Corydon Times

Taekwondo black belt Amy Nyberg competes at World Expo
Amy Nyberg at the Taekwondo World Expo in Little Rock, Ark.

Amy Nyberg, a senior at Wayne Community High School, began Taekwondo as a nine-year-old when her family still lived in Minnesota. When they moved to rural southern Iowa, Nyberg wasn’t sure she wanted to start over, to try a new style of the popular martial art. Instructor and third degree black belt Jackie Gunzenhauser of the Humeston Black Belt Academy convinced her to give it another try. Now, at the age of 16, Nyberg is a first-degree black belt.

“It’s fun,” Nyberg said, when asked what keeps her going back to the dojang. “There’s something you can always work on. The people are really nice. I just love to do it.”

Aug 22, 2014, 13:08

Prairie Trails Family Aquatic Center gets progressive
Above, PTFAC staff members Carly Nekvinda, Amber Johnson, Mandie Gassman, Josie Curry, Paige Johnson, Alex Chapman, Nic Johnson and Connor Runyon attempt to revive Mary Downs. Photo by Jason Selby
Intrepid community volunteer and spokesperson Cheri Nessen has turned her attention to taking Prairie Trails Family Aquatic Center down a safer, greener path. The Corydon pool has moved away from Red Cross techniques to Jeff Ellis & Associates, the leader in aquatic industry for lifeguard training, contracted by many large aquatic theme parks. Nessen has also employed the use of sphagnum moss, which limits the amount of chlorine necessary to keep water clean—a technique few pools have yet to use. The results are increased safety and health for swimmers.

“[Ellis is] different from other lifeguard companies,” Nessen said, as she instructed lifeguard Josie Curry to lead a demonstration in scanning of the water for potential trouble.

Aug 15, 2014, 11:00

Prairie Trails Museum celebrates 50th anniversary of cornerstone dedication
Former Iowa Governor Robert Ray and wife visit the main street exhibit at Corydon's Prairie Trails Museum.
On Aug. 15, 50 years will have passed since the Freemasons laid the cornerstone during a ceremony for what would become Prairie Trails Museum of Wayne County in Corydon. On that same date, the cornerstone for the new Wayne County Courthouse was set in place, on the square just east of the old jurisprudence building where a member of the Jesse James gang, Clell Miller, was tried for the robbery of the Ocobock Bank. The defendant’s chair that Miller sat in reposes now in the museum, toward the back of the Main Street display.

Among items included in both cornerstones were copies of the ‘Times-Republican,’ ‘The Humeston New Era’ and the ‘Seymour Herald.’

Aug 15, 2014, 10:18

John and Arta Harman named Old Settlers of the Year
Arta and John Harman. Photo by Jason Selby
At their rural home on a hill east of Corydon, where John and Arta Harman raised five children, John offers a glass of Sangiovese he prepared from a store-bought kit. He once tried to grow the grapes himself, but could not keep the vines alive. On a related note, perhaps, the DNR once provided him Agent Orange as a gift to kill multi-flower rose bushes. I did not suggest to him that that might be the reason his grapes withered. Though his orchard did not flourish, Dr. Harman was much more successful helping animals in his veterinary practice to live and die in a humane way. At the same time, his wife Arta kept him sane, mostly. They brought up their children to value success and family. John champions the worth of education, as former president of the Wayne Community School Board, and still actively promotes the acquisition of knowledge as essential to the survival of small towns. He sees Corydon as being in a battle, but one that the town has many advantages to be able not only to win, but also to thrive.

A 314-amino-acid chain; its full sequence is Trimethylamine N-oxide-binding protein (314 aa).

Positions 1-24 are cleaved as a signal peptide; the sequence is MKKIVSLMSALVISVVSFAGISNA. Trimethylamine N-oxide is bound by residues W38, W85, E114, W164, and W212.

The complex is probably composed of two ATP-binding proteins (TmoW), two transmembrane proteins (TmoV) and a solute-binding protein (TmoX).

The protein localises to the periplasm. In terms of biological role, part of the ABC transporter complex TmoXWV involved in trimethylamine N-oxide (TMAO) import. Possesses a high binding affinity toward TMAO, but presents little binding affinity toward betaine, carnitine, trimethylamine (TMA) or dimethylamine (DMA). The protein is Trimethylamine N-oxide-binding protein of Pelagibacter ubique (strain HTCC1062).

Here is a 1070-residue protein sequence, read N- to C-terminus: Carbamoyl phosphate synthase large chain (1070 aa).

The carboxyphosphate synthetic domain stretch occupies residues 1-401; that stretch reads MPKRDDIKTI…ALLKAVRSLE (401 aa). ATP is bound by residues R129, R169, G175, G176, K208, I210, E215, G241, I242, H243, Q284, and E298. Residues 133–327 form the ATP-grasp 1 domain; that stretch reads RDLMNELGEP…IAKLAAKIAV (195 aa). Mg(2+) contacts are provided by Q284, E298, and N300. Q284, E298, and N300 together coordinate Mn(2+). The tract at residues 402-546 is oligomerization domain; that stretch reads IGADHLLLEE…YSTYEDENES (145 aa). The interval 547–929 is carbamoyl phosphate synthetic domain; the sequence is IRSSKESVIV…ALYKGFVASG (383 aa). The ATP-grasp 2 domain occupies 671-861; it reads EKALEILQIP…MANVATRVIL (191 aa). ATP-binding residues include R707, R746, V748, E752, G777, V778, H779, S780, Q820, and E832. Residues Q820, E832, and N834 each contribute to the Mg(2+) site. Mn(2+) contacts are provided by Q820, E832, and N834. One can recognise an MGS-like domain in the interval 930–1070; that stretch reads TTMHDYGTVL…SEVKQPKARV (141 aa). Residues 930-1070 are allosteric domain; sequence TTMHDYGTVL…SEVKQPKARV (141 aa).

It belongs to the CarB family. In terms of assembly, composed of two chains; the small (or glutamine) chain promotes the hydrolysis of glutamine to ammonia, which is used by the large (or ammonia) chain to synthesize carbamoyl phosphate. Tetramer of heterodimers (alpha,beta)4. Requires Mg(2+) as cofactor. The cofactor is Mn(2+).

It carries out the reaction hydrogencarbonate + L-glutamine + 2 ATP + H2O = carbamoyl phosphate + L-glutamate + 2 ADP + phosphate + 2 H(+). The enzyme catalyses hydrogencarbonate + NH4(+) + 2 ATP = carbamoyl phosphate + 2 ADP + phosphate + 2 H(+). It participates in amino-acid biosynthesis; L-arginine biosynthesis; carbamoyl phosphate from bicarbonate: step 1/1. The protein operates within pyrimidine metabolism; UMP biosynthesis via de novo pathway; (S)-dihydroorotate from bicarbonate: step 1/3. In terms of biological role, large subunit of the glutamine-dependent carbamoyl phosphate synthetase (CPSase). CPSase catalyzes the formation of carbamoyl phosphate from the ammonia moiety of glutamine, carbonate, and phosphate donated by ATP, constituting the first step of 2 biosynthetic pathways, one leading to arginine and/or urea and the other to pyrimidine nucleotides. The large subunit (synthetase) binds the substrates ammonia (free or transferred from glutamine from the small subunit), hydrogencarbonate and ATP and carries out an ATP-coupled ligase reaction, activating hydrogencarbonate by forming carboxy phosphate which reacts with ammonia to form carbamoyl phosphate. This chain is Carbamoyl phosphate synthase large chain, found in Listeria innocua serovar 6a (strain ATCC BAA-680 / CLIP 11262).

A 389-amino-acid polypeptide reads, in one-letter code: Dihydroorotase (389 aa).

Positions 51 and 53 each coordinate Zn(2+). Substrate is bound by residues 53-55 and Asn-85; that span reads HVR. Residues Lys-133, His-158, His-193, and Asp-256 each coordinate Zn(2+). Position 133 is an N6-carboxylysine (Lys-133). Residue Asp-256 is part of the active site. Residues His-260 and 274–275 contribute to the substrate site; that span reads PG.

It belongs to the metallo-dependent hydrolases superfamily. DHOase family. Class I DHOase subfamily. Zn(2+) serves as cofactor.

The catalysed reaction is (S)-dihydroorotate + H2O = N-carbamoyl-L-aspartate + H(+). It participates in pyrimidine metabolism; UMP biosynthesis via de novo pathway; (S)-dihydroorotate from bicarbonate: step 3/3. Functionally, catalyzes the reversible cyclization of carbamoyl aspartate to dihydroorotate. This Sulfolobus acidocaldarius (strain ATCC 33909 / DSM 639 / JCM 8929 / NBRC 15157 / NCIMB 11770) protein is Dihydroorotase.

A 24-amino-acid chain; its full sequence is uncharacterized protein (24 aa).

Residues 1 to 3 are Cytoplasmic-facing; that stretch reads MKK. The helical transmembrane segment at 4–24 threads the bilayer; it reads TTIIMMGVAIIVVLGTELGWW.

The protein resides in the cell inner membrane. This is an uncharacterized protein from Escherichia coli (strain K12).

Aug 4, 2014, 09:18

Corydon Old Settlers bringing back the rock—and carnival rides
The Whizzer
“Bill Gode had been doing what I’m doing for decades,” local attorney and community volunteer Dusti Relph says. “Bill just came right into the office and asked if I’d be interested in it. By 2008, I’d settled into the law practice, and I was ready to start giving back to the community and getting more involved in those sorts of things. He caught me at a weak moment.”

Gode began mentoring Relph in 2008, making this her sixth year as one of the event organizers.

“Old Settlers has changed over the years,” Relph says. “People that are on the committee change. Things are coming along, and we’re very excited about that.

“The big thing that we’re excited about is Corydon’s Got Talent. That’s a new thing we’re doing this year—we’ve replaced an afternoon band with a talent contest. It’s open to anyone who has roots in Corydon. We have several contestants lined up, but we’d like to make it a big event.”

Jul 28, 2014, 12:43